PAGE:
In the practice gym for the University of Virginia men’s basketball team, I’m trying to do my best Stephen Curry. The Golden State Warriors guard is the deadliest three-point shooter in the history of the NBA. I am a playground hack. I shoot from all over the court: free throws, 18-footers, three-pointers. After each shot, a robot speaks from a black box attached to a wall. “For-tee-two,” it says, flatly enunciating each syllable. I shoot again. “For-tee-three.”
The gym is empty except for me and my rebounder, John Carter, chief executive of Noah Basketball. His robot is telling me the angle of each shot as it falls from its peak toward the rim using data from a sensor mounted above the backboard. The software knows exactly what's wrong with my shot: I need to heave the ball up higher.
The ideal angle of entry for a basketball shot is 45 degrees, a fact Carter knows from studying millions of shots. He has tracked the shots of grade schoolers, high schoolers, college players, pros in the NBA and WNBA. At the modified tractor shed in north Alabama that serves as Noah’s laboratory, he has built a machine that shoots a basketball with any arc he chooses. The results are always the same. The likelihood that any shot will go through the rim increases as the angle of entry gets steeper until the arc reaches 45 degrees, at which point the probability starts to decline.
It didn't hurt to get a kind of verification from the best shooter on the planet. When Steph Curry used Noah’s tracker in May 2014, at a practice gym outside Portland, Ore., his average arc was nearly ideal—46 degrees. The two-time MVP may add a bit of height to help him shoot over taller players, and Noah's data show that elite players can afford to be slightly above or below the ideal.
Noah started in a Menlo Park, Calif., driveway 15 years ago. Alan Marty, a venture capitalist and former materials science professor, was trying to teach his middle-school daughter to shoot with higher arc. At first he used a garden rake taped to a wooden dowel threaded through a step ladder. The contraption got in the way and embarrassed her. This being Silicon Valley, Marty's next effort involved asking two basketball pals—a machine vision specialist and a rocket scientist—to help him found Noah in 2002. The name is a pun on Noah's Ark.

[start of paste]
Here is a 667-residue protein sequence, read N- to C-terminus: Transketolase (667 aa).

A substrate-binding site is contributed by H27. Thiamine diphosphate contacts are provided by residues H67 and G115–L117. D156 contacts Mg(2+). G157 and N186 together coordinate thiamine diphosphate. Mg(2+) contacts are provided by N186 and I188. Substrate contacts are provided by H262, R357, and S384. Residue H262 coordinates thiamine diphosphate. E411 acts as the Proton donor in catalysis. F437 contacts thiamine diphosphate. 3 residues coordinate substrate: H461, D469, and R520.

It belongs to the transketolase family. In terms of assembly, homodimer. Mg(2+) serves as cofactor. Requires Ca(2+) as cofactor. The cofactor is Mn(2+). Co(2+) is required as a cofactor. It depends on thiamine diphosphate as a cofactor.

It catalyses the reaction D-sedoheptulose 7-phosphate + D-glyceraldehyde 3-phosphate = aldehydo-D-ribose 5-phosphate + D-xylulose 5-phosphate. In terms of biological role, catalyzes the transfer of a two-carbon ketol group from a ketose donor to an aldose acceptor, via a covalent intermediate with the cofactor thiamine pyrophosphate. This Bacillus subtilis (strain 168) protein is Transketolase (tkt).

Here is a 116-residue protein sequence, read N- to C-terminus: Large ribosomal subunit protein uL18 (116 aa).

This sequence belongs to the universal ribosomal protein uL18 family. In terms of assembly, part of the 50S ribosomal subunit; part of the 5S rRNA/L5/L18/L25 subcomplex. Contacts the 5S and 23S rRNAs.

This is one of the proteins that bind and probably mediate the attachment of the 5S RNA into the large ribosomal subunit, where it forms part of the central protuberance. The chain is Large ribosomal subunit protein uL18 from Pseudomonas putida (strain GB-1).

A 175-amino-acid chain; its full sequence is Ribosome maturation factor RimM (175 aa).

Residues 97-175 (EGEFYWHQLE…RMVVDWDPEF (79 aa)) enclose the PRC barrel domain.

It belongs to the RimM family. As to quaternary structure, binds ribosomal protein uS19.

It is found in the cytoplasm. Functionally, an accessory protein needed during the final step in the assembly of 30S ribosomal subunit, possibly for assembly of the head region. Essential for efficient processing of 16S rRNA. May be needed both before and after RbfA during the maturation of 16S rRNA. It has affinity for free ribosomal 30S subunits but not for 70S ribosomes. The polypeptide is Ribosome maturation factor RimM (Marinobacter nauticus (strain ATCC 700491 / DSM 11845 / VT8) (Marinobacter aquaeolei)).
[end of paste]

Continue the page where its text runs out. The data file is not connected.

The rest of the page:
The first version of the product, Marty says, was a “computer and speakers on a cart.” It only worked on shots taken from straightaway and could not measure left-to-right accuracy. Still, someone from the Dallas Mavericks heard about the tests at Stanford University and asked to purchase one of the machines when it was ready. The Miami Heat paid $20,000 in 2004 for a prototype unit. The team had just traded for center Shaquille O’Neal and hoped the device might help fix his poor free-throw shooting.
The latest version of Noah’s technology, called Noahlytics, logs the entry angle of every shot and the location of origin on the court. The sensors can also detect the precise location of the center of the ball when it crosses the rim. Noah uses the same sensor that powers Microsoft’s Xbox Kinect. It’s mounted about 13 feet above the rim and captures the position of the ball 30 times per second. The speaker can be set to call out the shot's angle, depth, or how far off center it was left or right.
After about a half-hour and 100 shots at the Virginia gym, the Noah tracker has an uncannily complete picture of my tendencies and deficiencies. Carter sits down with me at a computer on a table behind the baseline and pulls up my results. For a regular Joe, he says, my shot is true albeit with a slight drift off to the left. But beyond about 18 feet, flaws in my mechanics begin to reveal themselves in flatter arcs and more misses.
The Golden State Warriors, who are facing the Cleveland Cavaliers in the NBA Finals this week, have installed a pair of Noah trackers at their Oakland practice gyms. The Utah Jazz, Dallas Mavericks, Miami Heat, and the WNBA’s Minnesota Lynx are also trial customers. At the college level, the University of Virginia and the Citadel are testing it, too.
Kirk Lacob, assistant general manager for the Warriors, says the team is just beginning to put the technology to work. “If somebody is not hitting shots,” says Lacob, “you can get a workout in using Noah and try to figure out: Are they just having a bad week or is there something technically wrong with the shot?”
The next generation of Curry-like shooting prodigies could be raised on this software. Carter says the system will be sold and installed in high schools for $4,800, plus $100 per month for access to the data.
Carter, who grew up in an Alabama farming family and was trained as an engineer, will talk about the mechanics of shooting for as long as anyone will listen. “Only 1 out of 11 high school players are shooting the right arc and depth,” he says. “At the college level, that number climbs to about 50 percent. At the NBA level, it’s probably 85 percent.”
As I shoot in Virginia, he lets the machine do the talking. After only a couple dozen shots, my body is learning to shoot with higher arc. Without thinking about it, I’m bending my knees more, speeding up my hands, and subtly altering my release. It’s exhausting. But 400 shots later, when it’s time to go, I find that I want to keep shooting. I need to hear that robot say “for-tee-five” just one time.